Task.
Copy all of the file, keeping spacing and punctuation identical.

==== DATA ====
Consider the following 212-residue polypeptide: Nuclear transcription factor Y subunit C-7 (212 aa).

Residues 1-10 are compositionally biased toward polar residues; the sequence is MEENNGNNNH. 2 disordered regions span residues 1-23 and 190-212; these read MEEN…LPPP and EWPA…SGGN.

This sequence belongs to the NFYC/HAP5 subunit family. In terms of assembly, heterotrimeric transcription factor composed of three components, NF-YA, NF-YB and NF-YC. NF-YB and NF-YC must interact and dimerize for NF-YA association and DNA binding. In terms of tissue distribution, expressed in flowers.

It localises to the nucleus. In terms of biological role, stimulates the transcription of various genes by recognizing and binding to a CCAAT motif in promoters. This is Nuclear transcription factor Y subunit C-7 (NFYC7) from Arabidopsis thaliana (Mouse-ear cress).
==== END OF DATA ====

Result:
Consider the following 212-residue polypeptide: Nuclear transcription factor Y subunit C-7 (212 aa).

Residues 1-10 are compositionally biased toward polar residues; the sequence is MEENNGNNNH. 2 disordered regions span residues 1-23 and 190-212; these read MEEN…LPPP and EWPA…SGGN.

This sequence belongs to the NFYC/HAP5 subunit family. In terms of assembly, heterotrimeric transcription factor composed of three components, NF-YA, NF-YB and NF-YC. NF-YB and NF-YC must interact and dimerize for NF-YA association and DNA binding. In terms of tissue distribution, expressed in flowers.

It localises to the nucleus. In terms of biological role, stimulates the transcription of various genes by recognizing and binding to a CCAAT motif in promoters. This is Nuclear transcription factor Y subunit C-7 (NFYC7) from Arabidopsis thaliana (Mouse-ear cress).